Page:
BLOG LEG 5
Meanwhile, we’re all fighting for that one mile that is so hard to keep up and even harder to win
Only a few hours left until the arrival and the last night onboard MAPFRE. The truth is that an impressive finish is coming up.
The results after 18 days of racing are coming, and it would be amazing to seal it on the podium.
It is a fantastic end to the leg, being so close after this many miles. Everyone on board is very nervous, but in the end you get used to always living with the pressure.
Let’s see what happens, we are anxious to finish, it’s a tough leg, mainly because it’s been the first really rough one and we suffered under lack of training, but we are all safe and sound, and the boat is performing at 100% of her capacity.
We tacked and are on port tack now, the much expected shift finally kicked in and after the hight pressure we are now almost heading home.
I don’t think many boats have been able to truly sail today, as we were all in survival mode, trying not to break anything
The last 48 hours along the Argentinian coast have been quite tough sailing-wise. I’d like to say I’m enjoying it, but I am not. I want this part of the offshore beatand the leg to end already. We’ve already gone through a lot in the Southern Ocean for the South Atlantic to be beating on us like this.
At times we can see Alvimedica and also Brunel on the AIS. The ones in front are fast and the one behind pushes hard. We are all healthy and in good shape, looking forward to arriving in Itajaí.
We are sailing north and close reaching, chasing Alvimedica. “One at a time”, as Iker puts it. First them, then Abu Dhabi.
There is little left to Cape Horn and it’s tight. It’s like a never-ending 100m sprint. It’s explosive, and we must constantly give 100%.
The five Volvo Ocean 65s are sailing at full steam to Cape Horn and fantastic sailing conditions are propelling us towards the Atlantic Ocean. 30 knots of gusty, strong wind are filling our A3 sail with the power to surf the frozen waves of the Pacific.
The Southern Ocean challenge is the biggest there is in offshore sailing, and riding the waves in 30 knots wind at the aft, with the world’s top sailors is just the best.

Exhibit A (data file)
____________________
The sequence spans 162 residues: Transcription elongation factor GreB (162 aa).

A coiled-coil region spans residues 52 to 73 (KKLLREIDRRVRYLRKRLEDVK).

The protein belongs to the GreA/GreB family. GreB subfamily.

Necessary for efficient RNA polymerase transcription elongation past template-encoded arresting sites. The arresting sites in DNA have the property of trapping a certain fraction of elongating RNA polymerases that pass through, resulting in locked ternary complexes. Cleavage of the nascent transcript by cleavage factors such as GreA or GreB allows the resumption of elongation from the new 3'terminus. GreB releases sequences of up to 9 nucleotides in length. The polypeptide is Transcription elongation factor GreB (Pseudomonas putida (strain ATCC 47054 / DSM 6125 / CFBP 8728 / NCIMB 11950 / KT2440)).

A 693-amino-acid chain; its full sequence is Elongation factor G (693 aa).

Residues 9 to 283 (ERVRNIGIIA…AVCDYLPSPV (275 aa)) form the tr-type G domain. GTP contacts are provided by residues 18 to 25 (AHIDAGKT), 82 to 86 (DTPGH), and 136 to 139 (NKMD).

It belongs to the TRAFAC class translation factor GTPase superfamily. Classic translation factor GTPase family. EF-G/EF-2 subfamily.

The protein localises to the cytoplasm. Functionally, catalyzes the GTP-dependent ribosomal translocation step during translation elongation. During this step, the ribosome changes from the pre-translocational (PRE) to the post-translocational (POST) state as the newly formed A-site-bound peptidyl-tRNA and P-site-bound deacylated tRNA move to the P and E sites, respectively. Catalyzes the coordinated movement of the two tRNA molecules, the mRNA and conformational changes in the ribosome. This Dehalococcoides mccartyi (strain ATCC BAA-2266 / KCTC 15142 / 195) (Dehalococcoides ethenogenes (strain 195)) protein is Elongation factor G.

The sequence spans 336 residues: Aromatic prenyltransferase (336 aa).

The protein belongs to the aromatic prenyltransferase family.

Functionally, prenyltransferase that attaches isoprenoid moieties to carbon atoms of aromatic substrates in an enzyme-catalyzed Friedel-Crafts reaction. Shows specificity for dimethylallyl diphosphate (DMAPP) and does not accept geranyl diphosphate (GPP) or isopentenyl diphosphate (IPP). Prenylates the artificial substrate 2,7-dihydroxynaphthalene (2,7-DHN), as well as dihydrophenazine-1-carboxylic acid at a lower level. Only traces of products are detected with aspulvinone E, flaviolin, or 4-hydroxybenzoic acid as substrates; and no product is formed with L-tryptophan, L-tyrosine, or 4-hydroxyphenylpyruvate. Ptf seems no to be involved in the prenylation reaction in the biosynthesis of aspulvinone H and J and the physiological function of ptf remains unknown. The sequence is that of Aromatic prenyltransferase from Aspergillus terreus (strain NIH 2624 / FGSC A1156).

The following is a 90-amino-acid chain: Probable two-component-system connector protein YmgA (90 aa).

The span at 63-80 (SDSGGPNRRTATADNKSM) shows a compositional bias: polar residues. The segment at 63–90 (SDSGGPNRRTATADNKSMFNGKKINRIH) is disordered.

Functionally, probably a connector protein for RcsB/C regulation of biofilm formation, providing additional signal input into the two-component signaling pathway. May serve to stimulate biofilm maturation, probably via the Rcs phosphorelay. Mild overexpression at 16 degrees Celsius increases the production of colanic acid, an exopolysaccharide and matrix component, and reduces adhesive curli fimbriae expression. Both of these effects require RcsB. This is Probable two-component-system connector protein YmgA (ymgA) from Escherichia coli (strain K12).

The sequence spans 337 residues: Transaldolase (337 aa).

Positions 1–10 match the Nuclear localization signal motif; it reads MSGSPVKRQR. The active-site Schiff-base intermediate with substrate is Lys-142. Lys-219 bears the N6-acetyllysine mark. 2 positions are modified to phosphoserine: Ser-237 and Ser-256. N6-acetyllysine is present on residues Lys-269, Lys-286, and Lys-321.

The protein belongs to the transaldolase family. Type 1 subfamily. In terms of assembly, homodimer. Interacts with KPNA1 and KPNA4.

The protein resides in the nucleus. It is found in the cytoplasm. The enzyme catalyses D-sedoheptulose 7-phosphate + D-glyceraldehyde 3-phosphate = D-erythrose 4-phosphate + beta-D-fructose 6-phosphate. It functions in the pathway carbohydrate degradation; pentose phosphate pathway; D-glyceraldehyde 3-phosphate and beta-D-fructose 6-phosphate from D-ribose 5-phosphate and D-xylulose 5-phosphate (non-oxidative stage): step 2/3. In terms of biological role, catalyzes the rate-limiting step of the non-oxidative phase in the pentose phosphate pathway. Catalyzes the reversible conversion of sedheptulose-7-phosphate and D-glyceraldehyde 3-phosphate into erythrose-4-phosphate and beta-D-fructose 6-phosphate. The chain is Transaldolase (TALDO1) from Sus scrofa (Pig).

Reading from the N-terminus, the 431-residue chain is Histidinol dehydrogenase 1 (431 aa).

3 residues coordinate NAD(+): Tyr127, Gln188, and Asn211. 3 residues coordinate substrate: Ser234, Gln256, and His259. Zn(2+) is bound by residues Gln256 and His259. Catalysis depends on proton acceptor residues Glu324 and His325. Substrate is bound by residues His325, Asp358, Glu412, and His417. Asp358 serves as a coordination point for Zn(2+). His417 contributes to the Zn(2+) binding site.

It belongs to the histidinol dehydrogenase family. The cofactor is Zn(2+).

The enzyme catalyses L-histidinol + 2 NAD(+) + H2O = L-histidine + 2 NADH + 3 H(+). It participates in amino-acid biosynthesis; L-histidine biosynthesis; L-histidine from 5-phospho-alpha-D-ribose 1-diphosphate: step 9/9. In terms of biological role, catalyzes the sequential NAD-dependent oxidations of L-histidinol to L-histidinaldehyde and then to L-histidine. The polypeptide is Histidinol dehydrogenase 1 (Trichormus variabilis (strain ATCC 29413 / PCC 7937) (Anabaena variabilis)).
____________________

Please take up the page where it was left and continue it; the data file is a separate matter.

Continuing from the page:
We have our eyes firmly on the Cape and we are sailing full speed, we are not going to stop until Brazil!
In about 200nm, we will leave the ice exclusion zone behind and we’ll be able to sail straight to Cape Horn
We’re here in the middle of a tiki-taka fight in the Volvo In-Port Southern Ocean Race!
“Get ready for a really tough end of the race, the wind will pick up non stop. After Cape Horn we’ll have 40 knots heading upwind, and then 35 to 40 reaching,” says Iker.
Gybe after gybe we crossed our competitors as close as 50 metres. These crossings make for super exciting racing and today the fleet is as close as predicted
The fleet is sailing together again, and together we’ll reach the new wind. The first to get to Cape Horn is going to have a good leverage on the others. Sailing to Itajaí is going to be tight.
The sun came up, went down, the wind dropped and the sea state subsided a little, so that we could finally sail calmly enough as to repair sails, winches, check the mast and organize things inside.
We are sailing towards the ice limit and here it doesn’t snow, it hails, so you can do two sports in one. We sail and ski, for when the hail stones gather it gets really slippery and walking on deck gets dangerous.
Second moment of joy of the day was seeing ourselves leading the fleet and on the right track. We know in the future things can change and very quickly as well.
We were on deck and it was I who was closest to the water. Xabi grabbed my jacket and helped me get out of this terrible situation.
With this speed and due to a big wave, our boat was completely lying on his side. We were on deck. and it was I who was closest water
We’ll get to Cape Horn in 6 or 7 days depending on the ice limit and its movement.
On our way south we have three barriers to cross: the roaring forties, the furious fifties and the cold sixties. Currently, we are in the roaring forties with gusts of 25 knots that are entertaining us a lot.
“It’s a long leg and this will undoubtedly change, it’s a big casino” says Jean Luc, with a cheery tone in his voice to lift our spirits.
Key moments for the fleet in this leg are coming up: first and foremost, we must decide before March 23 whether we’re taking the northern or the southern route
It’s been a good day of repairs and sail changes. We checked where we had leakages, and sealed each one of them.
Everybody well onboard and pushing MAPFRE forward with every drop of sweat.
For every mile sailed towards the east-southeast, the cold gets more noticeable. Tonight was our third night offshore, and hoods and gloves have made it onto the deck.
“The next 10 days will be complicated and colder than ever before,” commented Ñeti.
After winning leg 4 MAPFRE is fit and ready to give everything in this leg.
The fleet is really tight and MAPFRE is sailing in the top three all the time. The landscape around us is amazing and after several gybes we reach the open sea.
It wasn’t an easy decision for the Volvo Ocean Race, that’s for sure.
The cyclone is passing now, it’s very strong, and once she’s gone she’ll leave a high pressure behind and, as incredible as it might sound, the wind will decrease really really quick to almost nothing.
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